Abstract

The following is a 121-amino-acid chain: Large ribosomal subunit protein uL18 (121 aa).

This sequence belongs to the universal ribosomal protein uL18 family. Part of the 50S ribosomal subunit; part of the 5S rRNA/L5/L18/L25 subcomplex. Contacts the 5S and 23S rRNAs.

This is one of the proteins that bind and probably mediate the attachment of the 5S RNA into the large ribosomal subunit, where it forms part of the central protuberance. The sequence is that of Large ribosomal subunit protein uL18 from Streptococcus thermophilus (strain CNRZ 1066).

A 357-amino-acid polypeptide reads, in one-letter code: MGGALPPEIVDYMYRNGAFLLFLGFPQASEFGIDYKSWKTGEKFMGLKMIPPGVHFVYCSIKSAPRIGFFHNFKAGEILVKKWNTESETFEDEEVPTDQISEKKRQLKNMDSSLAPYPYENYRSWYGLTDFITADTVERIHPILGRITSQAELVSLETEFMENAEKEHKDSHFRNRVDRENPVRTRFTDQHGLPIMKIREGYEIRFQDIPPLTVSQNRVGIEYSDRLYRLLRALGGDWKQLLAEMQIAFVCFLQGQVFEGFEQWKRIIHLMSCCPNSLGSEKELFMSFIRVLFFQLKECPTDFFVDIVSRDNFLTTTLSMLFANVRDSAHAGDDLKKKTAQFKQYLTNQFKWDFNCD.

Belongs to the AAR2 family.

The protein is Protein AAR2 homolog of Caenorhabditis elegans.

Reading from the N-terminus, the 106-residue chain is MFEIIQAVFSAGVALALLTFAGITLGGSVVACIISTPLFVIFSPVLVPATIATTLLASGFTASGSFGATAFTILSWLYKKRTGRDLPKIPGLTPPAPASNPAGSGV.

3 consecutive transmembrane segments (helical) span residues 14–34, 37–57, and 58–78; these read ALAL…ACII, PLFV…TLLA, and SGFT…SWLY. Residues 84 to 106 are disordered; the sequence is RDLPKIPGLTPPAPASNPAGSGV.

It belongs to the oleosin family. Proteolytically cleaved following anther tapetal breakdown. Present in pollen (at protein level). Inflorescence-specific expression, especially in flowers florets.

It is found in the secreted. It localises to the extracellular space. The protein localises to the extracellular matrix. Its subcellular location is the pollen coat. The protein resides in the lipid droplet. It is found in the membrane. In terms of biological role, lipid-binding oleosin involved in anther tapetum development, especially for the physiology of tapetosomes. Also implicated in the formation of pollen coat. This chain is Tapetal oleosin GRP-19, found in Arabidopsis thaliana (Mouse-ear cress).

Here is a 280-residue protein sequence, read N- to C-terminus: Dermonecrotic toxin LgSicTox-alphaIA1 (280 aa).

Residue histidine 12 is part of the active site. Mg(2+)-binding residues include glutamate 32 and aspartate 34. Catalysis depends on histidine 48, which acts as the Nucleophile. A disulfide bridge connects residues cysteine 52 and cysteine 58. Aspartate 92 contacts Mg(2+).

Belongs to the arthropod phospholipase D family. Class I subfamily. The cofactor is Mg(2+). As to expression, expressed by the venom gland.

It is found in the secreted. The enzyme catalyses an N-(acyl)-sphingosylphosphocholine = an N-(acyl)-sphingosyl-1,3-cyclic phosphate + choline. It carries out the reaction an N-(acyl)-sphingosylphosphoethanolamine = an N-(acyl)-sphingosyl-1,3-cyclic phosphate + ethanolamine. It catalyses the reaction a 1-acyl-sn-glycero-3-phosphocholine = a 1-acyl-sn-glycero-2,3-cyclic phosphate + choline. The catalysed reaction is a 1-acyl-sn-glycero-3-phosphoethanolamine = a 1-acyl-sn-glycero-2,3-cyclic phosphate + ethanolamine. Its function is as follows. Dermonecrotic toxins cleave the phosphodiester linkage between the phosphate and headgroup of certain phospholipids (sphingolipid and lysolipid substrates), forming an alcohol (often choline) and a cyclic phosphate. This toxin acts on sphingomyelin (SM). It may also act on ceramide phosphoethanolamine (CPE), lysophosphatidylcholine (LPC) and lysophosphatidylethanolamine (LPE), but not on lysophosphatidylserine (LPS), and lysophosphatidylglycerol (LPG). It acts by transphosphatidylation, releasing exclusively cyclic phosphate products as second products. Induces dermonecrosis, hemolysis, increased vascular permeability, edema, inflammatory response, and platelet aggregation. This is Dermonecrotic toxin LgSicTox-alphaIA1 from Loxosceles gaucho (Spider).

A 15 kHz cross-hole seismic tomography survey was completed between two boreholes that cross a well-known subvertical fracture called the "Room 209 fracture" on the 240 Level of the Atomic Energy of Canada Limited Underground Research Laboratory. This survey measured in situ P- and S-wave velocity and amplitude relations across the fracture between the two boreholes. A velocity anisotropy of about 1.5% (peak-to-peak) exists in the rock mass for both P and S waves. Consistently faster velocities were observed for rays oriented roughly parallel to the Room 209 fracture. This anisotropy is consistent with geological and geotechnical models of microcrack populations for the region. Tomographic velocity images for both the P- and S-waves show a distinct change across the fracture. Higher velocities occur east of the fracture, whereas lower velocities occur to the west. The velocity differences indicate minor changes in the rock structure from one side of the fracture to the other which correlate with observed differences in alteration and fracture frequency. There is a slight reduction in velocity at the fracture itself. A study of seismic amplitudes was also completed. A weak anisotropy also exists in the amplitude data, with higher amplitudes for rays that parallel the fracture direction. The P-wave attenuation ranges between 0.03 and 0.7 dB/m across the survey panel. The region of the fracture shows a subtle increase in the P-wave attenuation of about 0.04 dB/m above the local background. These measurements provide a useful demonstration of the sensitivity of the technique. The results correlate well with geological models and simple physical models for seismic wave propagation in sparsely fractured granite.

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